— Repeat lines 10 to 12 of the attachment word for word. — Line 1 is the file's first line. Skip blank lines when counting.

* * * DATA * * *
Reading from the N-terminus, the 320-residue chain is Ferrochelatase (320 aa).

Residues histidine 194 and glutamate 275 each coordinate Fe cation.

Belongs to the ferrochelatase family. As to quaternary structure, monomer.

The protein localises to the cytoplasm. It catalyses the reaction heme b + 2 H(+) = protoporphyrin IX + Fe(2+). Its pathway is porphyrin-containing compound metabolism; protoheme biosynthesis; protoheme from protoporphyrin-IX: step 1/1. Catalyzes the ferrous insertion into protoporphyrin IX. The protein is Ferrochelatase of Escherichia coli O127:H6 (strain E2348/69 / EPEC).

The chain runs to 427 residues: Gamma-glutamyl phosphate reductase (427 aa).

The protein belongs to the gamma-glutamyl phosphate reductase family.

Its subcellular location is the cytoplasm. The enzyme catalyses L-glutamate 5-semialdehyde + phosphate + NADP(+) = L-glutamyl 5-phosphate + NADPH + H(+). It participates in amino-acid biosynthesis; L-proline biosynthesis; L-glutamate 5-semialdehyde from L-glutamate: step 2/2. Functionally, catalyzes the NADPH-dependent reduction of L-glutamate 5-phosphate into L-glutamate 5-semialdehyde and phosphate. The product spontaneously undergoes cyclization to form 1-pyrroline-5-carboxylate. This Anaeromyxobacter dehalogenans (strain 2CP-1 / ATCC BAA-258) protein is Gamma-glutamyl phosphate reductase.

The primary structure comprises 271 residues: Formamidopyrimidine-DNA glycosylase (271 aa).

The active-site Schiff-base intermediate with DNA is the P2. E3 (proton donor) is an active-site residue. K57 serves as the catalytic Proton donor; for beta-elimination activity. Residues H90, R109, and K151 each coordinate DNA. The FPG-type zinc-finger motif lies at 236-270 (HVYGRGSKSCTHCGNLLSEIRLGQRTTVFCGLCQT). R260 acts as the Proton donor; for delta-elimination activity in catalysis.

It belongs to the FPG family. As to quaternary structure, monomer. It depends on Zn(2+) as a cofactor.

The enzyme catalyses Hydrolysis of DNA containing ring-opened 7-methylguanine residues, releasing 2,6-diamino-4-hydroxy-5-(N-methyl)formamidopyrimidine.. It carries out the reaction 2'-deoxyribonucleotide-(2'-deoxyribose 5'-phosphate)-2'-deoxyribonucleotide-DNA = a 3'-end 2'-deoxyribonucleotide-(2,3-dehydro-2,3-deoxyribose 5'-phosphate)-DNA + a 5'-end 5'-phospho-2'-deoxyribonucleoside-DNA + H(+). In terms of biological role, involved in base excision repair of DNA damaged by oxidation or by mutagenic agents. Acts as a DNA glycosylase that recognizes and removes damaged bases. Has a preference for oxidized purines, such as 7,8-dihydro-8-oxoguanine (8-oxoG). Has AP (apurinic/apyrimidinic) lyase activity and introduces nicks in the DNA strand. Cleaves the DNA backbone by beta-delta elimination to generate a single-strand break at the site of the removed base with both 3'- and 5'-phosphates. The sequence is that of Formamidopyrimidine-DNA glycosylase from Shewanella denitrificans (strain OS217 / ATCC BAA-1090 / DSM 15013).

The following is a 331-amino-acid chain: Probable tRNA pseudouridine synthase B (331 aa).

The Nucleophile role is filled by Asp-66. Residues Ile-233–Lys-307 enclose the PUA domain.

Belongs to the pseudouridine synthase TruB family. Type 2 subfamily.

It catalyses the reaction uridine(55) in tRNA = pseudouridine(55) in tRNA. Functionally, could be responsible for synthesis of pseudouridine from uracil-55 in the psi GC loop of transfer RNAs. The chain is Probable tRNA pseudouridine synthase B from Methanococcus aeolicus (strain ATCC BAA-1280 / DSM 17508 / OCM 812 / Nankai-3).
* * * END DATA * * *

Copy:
It belongs to the FPG family. As to quaternary structure, monomer. It depends on Zn(2+) as a cofactor.

The enzyme catalyses Hydrolysis of DNA containing ring-opened 7-methylguanine residues, releasing 2,6-diamino-4-hydroxy-5-(N-methyl)formamidopyrimidine.. It carries out the reaction 2'-deoxyribonucleotide-(2'-deoxyribose 5'-phosphate)-2'-deoxyribonucleotide-DNA = a 3'-end 2'-deoxyribonucleotide-(2,3-dehydro-2,3-deoxyribose 5'-phosphate)-DNA + a 5'-end 5'-phospho-2'-deoxyribonucleoside-DNA + H(+). In terms of biological role, involved in base excision repair of DNA damaged by oxidation or by mutagenic agents. Acts as a DNA glycosylase that recognizes and removes damaged bases. Has a preference for oxidized purines, such as 7,8-dihydro-8-oxoguanine (8-oxoG). Has AP (apurinic/apyrimidinic) lyase activity and introduces nicks in the DNA strand. Cleaves the DNA backbone by beta-delta elimination to generate a single-strand break at the site of the removed base with both 3'- and 5'-phosphates. The sequence is that of Formamidopyrimidine-DNA glycosylase from Shewanella denitrificans (strain OS217 / ATCC BAA-1090 / DSM 15013).

The following is a 331-amino-acid chain: Probable tRNA pseudouridine synthase B (331 aa).